Imatges de pÓgina

cantatas, masses, and requiems, but now he turned his attention to lyric music.

In 1851 some of his compositions were performed in a London concert hall, and received such favorable comment that he was excited to new efforts. Several of his more ambitious lyric compositions had failed, but his industry was unceasing, and in the same year (1851) he at last won success wah his opera "Sappho," which was produced at the French opera through the influence of Madam Pauline Viardot, a woman prominet in the Paris musical world.

The next year he was honored by the appointment to the directorship of the Normal Singing School of Paris, the primary school of the Conservatoire. He followed up his first success in opera with new attempts, but these works added little to the composer's fame, and it was not until 1859 that Gounod gave to the world his great masterpiece, "Faust." He was confronted by the usual obstacles that attend the production of a new play, but as soon as the public began to understand the exquisite beauties of the opera his fame was assured. Faust was produced in all countries and in all languages, and was received everywhere with an enthusiasm that does not seem to lessen. Though its composer wrote other operas he never wrote another that excelled it. The best of his later works are "Mireille," a pastoral drama founded upon a poem by Lamartine, produced in 1864, and "Romeo and Juliet," produced in 1867.

Conditions in France arising from the German wars led Gounod to leave Paris, and in 1870 he went to London where he lived a very retired life, appearing only occasionally in public at the Crystal

Palace or the Philharmonic. It was he who founded the musical organization under his own. name, which afterwards became the "Albert Hall Choral Society" and ultimately the "Royal Choral Society." In 1871 he produced at the Universal Exposition the cantata "Gallia," a lamentation for France.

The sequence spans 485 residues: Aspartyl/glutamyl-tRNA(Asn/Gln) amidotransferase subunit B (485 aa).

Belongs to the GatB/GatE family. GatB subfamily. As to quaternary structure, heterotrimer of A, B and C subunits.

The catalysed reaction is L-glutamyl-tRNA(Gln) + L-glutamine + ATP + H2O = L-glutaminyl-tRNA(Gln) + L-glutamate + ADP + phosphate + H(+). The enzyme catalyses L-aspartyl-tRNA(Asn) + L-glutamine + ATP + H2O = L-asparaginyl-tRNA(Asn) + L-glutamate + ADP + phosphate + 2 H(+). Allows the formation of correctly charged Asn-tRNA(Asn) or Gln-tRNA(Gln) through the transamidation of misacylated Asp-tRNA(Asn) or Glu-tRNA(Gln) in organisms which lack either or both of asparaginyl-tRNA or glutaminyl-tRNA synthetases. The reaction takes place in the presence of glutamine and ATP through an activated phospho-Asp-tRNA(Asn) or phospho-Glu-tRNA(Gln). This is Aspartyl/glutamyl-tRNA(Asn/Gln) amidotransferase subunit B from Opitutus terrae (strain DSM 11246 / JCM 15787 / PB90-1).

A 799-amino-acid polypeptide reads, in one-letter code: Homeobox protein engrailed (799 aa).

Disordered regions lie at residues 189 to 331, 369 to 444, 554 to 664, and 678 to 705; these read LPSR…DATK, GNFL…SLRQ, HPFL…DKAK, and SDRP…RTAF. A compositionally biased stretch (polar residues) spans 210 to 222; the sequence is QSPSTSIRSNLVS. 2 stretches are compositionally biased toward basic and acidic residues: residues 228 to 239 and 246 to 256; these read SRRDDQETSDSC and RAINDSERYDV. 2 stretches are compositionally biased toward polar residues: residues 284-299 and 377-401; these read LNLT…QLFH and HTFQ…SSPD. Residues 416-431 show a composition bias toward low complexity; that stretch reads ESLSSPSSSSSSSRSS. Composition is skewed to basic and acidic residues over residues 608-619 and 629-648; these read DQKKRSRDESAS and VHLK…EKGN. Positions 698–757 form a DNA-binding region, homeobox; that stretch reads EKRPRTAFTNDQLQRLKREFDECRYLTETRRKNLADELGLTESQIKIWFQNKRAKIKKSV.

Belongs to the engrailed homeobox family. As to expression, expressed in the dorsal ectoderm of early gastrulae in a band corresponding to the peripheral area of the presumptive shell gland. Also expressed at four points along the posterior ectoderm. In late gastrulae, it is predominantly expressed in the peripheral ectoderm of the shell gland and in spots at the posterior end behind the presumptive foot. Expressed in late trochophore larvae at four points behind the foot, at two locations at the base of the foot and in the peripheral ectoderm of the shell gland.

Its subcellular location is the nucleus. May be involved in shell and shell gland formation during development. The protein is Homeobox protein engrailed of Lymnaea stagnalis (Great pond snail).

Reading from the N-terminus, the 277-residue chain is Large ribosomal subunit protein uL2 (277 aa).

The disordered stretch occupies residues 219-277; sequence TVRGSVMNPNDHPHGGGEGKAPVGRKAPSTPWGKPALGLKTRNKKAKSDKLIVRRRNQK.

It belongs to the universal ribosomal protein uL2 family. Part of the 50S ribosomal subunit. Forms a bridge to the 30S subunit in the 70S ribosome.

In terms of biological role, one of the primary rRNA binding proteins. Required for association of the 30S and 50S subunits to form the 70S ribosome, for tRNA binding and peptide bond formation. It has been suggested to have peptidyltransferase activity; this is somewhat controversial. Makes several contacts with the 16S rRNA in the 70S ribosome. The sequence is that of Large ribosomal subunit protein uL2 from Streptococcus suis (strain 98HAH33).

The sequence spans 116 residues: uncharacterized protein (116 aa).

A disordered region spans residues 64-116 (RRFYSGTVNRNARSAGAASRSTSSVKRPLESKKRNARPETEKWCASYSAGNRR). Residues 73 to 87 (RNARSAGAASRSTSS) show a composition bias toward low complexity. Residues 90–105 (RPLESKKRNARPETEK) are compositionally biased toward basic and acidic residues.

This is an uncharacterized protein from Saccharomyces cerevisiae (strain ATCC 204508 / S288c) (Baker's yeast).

In 1876 Gounod returned to Paris to assume his position as a member of the French Institute, to which he had been appointed several years before, and during the remainder of his life worked as untiringly as ever, writing several operas, a few masses, some secular music, and in 1882 two sacred trilogies, "The Redemption" and "Mors et Vita."

As he grew older his health gradually declined, and on October 16, 1893, at St. Cloud, he was stricken with apoplexy from which he died two days later.

Few artists have produced more work, or of greater variety. He entered into the domain of opera, church, symphony, piano, organ, and song; his magnificent masses, his "Gallia" and some of his songs, such as "Nazareth," and "There is a Green Hill Far Away" are widely sung; his "Redemption" is produced wherever great church music is appreciated. It is divided into three parts, (1) The passion of Christ; (2) Christ's life on earth between his resurrection and ascension; (3) The diffusion of Christianity by the apostles.